Music therapy

From Academic Kids

Music therapy is the use of music by a trained professional to achieve therapeutic goals. Goal areas may include, but are not limited to, motor skills, social/interpersonal development, cognitive development, self-awareness, and spiritual enhancement.

Music therapists are found in nearly every area of the helping professions. Some commonly found practices include developmental work (communication, motor skills, etc.) with individuals with special needs, songwriting and listening in reminiscence/orientation work with elderly, processing and relaxation work, and rhythmic entrainment for physical rehabilitation in stroke victims.

The idea of music as a healing modality dates back to the beginnings of history, and some of the earliest notable mentions in Western history are found in the writings of ancient Greek philosophers.

Music therapy in its current/modern form has existed in the United States since around 1944, when the first degree program in the world was founded at Michigan State University.

The American Music Therapy Association (AMTA) was founded in 1998. It was created as a merger between the National Association for Music Therapy (NAMT, founded in 1950) and the American Association for Music Therapy (AAMT, founded in 1971). Numerous other national and international organizations exist. In the United States, a music therapist is most commonly designated by MT-BC (Music Therapist, Board-Certified). A music therapist with only this designation has a bachelor's in music therapy and is trained in the specific use of music therapy techniques as an adjunctive/augmentative therapy, complementing the work of other practitioners from different disciplines such as social work, speech/language, physical therapy, medicine, nursing, education, and so forth. A music therapist may have different credentials or professional licenses and may also have a master's degree in music therapy or in another clinical field (social work, mental health counseling, or the like). Some practicing music therapists have held Ph.D.s in non-music-therapy (but related) areas, but more recently Temple University founded a true music therapy Ph.D. program. A music therapist will typically practice in a manner that incorporates music therapy techniques with broader clinical practices such as assessment, diagnosis, psychotherapy, rehabilitation, and other practices. Music therapy services rendered within the context of a social service, educational, or healthcare agency are reimbursable by insurance and sources of funding for individuals with certain needs. Music therapy services have been identified as reimbursable under Medicaid, Medicare, Private insurance plans and other services such as state departments and government programs.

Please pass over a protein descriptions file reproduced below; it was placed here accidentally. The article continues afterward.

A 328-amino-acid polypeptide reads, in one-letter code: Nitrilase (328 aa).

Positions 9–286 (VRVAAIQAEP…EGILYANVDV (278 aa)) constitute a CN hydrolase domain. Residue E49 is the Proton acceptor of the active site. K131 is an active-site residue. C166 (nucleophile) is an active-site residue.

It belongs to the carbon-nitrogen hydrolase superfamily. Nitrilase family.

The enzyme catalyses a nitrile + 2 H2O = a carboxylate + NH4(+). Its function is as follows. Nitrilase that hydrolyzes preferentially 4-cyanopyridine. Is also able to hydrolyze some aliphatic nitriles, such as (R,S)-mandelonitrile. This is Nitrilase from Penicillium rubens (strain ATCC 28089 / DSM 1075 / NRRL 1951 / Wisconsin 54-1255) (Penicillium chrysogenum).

A music therapist may also hold the designation of CMT, ACMT, or RMT--initials which were previously conferred by the now-defunct AAMT and NAMT.

A degree in music therapy requires proficiency in guitar, piano, voice, music theory, music history, reading music, improvisation, as well as varying levels of skill in assessment, documentation, and other counseling and healthcare skills depending on the focus of the particular university's program. To become board-certified in the United States, a music therapist must complete 1200 hours of clinical training in addition to required coursework, research, and passing a nationally accredited certification exam.


External links

de:Musiktherapieja:音楽療法 it:Musicoterapia pt:Musicoterapia

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